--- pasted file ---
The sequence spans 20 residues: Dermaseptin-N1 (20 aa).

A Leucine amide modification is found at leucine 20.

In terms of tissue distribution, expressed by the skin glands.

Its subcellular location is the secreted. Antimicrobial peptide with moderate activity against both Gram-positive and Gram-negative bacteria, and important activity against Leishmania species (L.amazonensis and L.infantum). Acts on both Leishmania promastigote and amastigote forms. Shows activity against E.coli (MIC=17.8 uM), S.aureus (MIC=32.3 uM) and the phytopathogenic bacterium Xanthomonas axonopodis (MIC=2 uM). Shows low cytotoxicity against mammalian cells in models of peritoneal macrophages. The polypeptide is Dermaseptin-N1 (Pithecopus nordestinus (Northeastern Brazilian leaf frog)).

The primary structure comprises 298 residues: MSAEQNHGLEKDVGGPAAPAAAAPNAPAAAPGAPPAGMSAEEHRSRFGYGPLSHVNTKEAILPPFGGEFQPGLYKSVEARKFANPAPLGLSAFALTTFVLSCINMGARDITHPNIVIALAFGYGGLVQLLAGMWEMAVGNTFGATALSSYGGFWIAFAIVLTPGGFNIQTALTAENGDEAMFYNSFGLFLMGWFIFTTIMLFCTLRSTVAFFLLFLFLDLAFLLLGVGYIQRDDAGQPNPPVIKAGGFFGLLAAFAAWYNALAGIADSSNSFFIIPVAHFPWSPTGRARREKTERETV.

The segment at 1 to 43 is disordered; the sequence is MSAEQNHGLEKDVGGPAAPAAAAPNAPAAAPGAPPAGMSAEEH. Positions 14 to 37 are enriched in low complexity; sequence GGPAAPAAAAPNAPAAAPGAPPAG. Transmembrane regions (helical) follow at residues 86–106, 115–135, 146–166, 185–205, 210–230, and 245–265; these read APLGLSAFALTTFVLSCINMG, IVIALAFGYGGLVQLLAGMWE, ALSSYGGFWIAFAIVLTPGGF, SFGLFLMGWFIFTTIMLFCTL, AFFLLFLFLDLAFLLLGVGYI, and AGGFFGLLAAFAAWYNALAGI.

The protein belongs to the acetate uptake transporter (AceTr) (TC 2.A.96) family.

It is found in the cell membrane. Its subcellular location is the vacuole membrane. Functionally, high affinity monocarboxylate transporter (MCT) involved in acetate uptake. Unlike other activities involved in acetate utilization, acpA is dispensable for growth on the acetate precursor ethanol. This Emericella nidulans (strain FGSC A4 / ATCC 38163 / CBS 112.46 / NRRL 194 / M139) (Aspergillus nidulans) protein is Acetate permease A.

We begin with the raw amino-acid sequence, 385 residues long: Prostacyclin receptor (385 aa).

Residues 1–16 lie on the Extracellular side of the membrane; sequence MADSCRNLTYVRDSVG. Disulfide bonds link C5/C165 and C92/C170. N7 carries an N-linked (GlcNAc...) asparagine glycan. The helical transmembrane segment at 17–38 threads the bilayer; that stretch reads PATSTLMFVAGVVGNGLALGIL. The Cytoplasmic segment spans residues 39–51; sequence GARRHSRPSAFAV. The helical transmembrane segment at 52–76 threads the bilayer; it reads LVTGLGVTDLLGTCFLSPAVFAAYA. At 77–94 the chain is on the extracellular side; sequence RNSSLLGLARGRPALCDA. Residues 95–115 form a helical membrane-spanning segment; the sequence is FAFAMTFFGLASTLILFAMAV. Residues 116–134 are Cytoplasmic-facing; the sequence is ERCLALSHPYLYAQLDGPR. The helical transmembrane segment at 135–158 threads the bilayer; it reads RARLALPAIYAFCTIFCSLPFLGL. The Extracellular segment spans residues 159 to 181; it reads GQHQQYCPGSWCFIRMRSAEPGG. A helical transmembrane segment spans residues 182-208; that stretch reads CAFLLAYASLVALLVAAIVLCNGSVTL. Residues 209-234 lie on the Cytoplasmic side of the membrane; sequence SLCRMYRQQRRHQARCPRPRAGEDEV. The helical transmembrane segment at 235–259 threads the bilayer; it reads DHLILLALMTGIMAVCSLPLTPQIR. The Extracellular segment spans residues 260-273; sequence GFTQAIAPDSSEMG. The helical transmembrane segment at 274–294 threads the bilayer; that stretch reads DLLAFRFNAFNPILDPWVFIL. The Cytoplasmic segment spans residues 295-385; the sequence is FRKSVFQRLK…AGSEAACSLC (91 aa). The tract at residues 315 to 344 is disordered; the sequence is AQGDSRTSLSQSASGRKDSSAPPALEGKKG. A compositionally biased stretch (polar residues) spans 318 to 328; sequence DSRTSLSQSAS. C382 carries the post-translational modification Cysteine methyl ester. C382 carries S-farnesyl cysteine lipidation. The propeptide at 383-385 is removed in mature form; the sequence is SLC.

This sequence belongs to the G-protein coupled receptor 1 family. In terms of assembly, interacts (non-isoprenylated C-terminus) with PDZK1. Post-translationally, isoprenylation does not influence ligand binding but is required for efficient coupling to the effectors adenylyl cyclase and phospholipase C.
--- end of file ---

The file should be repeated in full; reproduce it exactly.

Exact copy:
The sequence spans 20 residues: Dermaseptin-N1 (20 aa).

A Leucine amide modification is found at leucine 20.

In terms of tissue distribution, expressed by the skin glands.

Its subcellular location is the secreted. Antimicrobial peptide with moderate activity against both Gram-positive and Gram-negative bacteria, and important activity against Leishmania species (L.amazonensis and L.infantum). Acts on both Leishmania promastigote and amastigote forms. Shows activity against E.coli (MIC=17.8 uM), S.aureus (MIC=32.3 uM) and the phytopathogenic bacterium Xanthomonas axonopodis (MIC=2 uM). Shows low cytotoxicity against mammalian cells in models of peritoneal macrophages. The polypeptide is Dermaseptin-N1 (Pithecopus nordestinus (Northeastern Brazilian leaf frog)).

The primary structure comprises 298 residues: MSAEQNHGLEKDVGGPAAPAAAAPNAPAAAPGAPPAGMSAEEHRSRFGYGPLSHVNTKEAILPPFGGEFQPGLYKSVEARKFANPAPLGLSAFALTTFVLSCINMGARDITHPNIVIALAFGYGGLVQLLAGMWEMAVGNTFGATALSSYGGFWIAFAIVLTPGGFNIQTALTAENGDEAMFYNSFGLFLMGWFIFTTIMLFCTLRSTVAFFLLFLFLDLAFLLLGVGYIQRDDAGQPNPPVIKAGGFFGLLAAFAAWYNALAGIADSSNSFFIIPVAHFPWSPTGRARREKTERETV.

The segment at 1 to 43 is disordered; the sequence is MSAEQNHGLEKDVGGPAAPAAAAPNAPAAAPGAPPAGMSAEEH. Positions 14 to 37 are enriched in low complexity; sequence GGPAAPAAAAPNAPAAAPGAPPAG. Transmembrane regions (helical) follow at residues 86–106, 115–135, 146–166, 185–205, 210–230, and 245–265; these read APLGLSAFALTTFVLSCINMG, IVIALAFGYGGLVQLLAGMWE, ALSSYGGFWIAFAIVLTPGGF, SFGLFLMGWFIFTTIMLFCTL, AFFLLFLFLDLAFLLLGVGYI, and AGGFFGLLAAFAAWYNALAGI.

The protein belongs to the acetate uptake transporter (AceTr) (TC 2.A.96) family.

It is found in the cell membrane. Its subcellular location is the vacuole membrane. Functionally, high affinity monocarboxylate transporter (MCT) involved in acetate uptake. Unlike other activities involved in acetate utilization, acpA is dispensable for growth on the acetate precursor ethanol. This Emericella nidulans (strain FGSC A4 / ATCC 38163 / CBS 112.46 / NRRL 194 / M139) (Aspergillus nidulans) protein is Acetate permease A.

We begin with the raw amino-acid sequence, 385 residues long: Prostacyclin receptor (385 aa).

Residues 1–16 lie on the Extracellular side of the membrane; sequence MADSCRNLTYVRDSVG. Disulfide bonds link C5/C165 and C92/C170. N7 carries an N-linked (GlcNAc...) asparagine glycan. The helical transmembrane segment at 17–38 threads the bilayer; that stretch reads PATSTLMFVAGVVGNGLALGIL. The Cytoplasmic segment spans residues 39–51; sequence GARRHSRPSAFAV. The helical transmembrane segment at 52–76 threads the bilayer; it reads LVTGLGVTDLLGTCFLSPAVFAAYA. At 77–94 the chain is on the extracellular side; sequence RNSSLLGLARGRPALCDA. Residues 95–115 form a helical membrane-spanning segment; the sequence is FAFAMTFFGLASTLILFAMAV. Residues 116–134 are Cytoplasmic-facing; the sequence is ERCLALSHPYLYAQLDGPR. The helical transmembrane segment at 135–158 threads the bilayer; it reads RARLALPAIYAFCTIFCSLPFLGL. The Extracellular segment spans residues 159 to 181; it reads GQHQQYCPGSWCFIRMRSAEPGG. A helical transmembrane segment spans residues 182-208; that stretch reads CAFLLAYASLVALLVAAIVLCNGSVTL. Residues 209-234 lie on the Cytoplasmic side of the membrane; sequence SLCRMYRQQRRHQARCPRPRAGEDEV. The helical transmembrane segment at 235–259 threads the bilayer; it reads DHLILLALMTGIMAVCSLPLTPQIR. The Extracellular segment spans residues 260-273; sequence GFTQAIAPDSSEMG. The helical transmembrane segment at 274–294 threads the bilayer; that stretch reads DLLAFRFNAFNPILDPWVFIL. The Cytoplasmic segment spans residues 295-385; the sequence is FRKSVFQRLK…AGSEAACSLC (91 aa). The tract at residues 315 to 344 is disordered; the sequence is AQGDSRTSLSQSASGRKDSSAPPALEGKKG. A compositionally biased stretch (polar residues) spans 318 to 328; sequence DSRTSLSQSAS. C382 carries the post-translational modification Cysteine methyl ester. C382 carries S-farnesyl cysteine lipidation. The propeptide at 383-385 is removed in mature form; the sequence is SLC.

This sequence belongs to the G-protein coupled receptor 1 family. In terms of assembly, interacts (non-isoprenylated C-terminus) with PDZK1. Post-translationally, isoprenylation does not influence ligand binding but is required for efficient coupling to the effectors adenylyl cyclase and phospholipase C.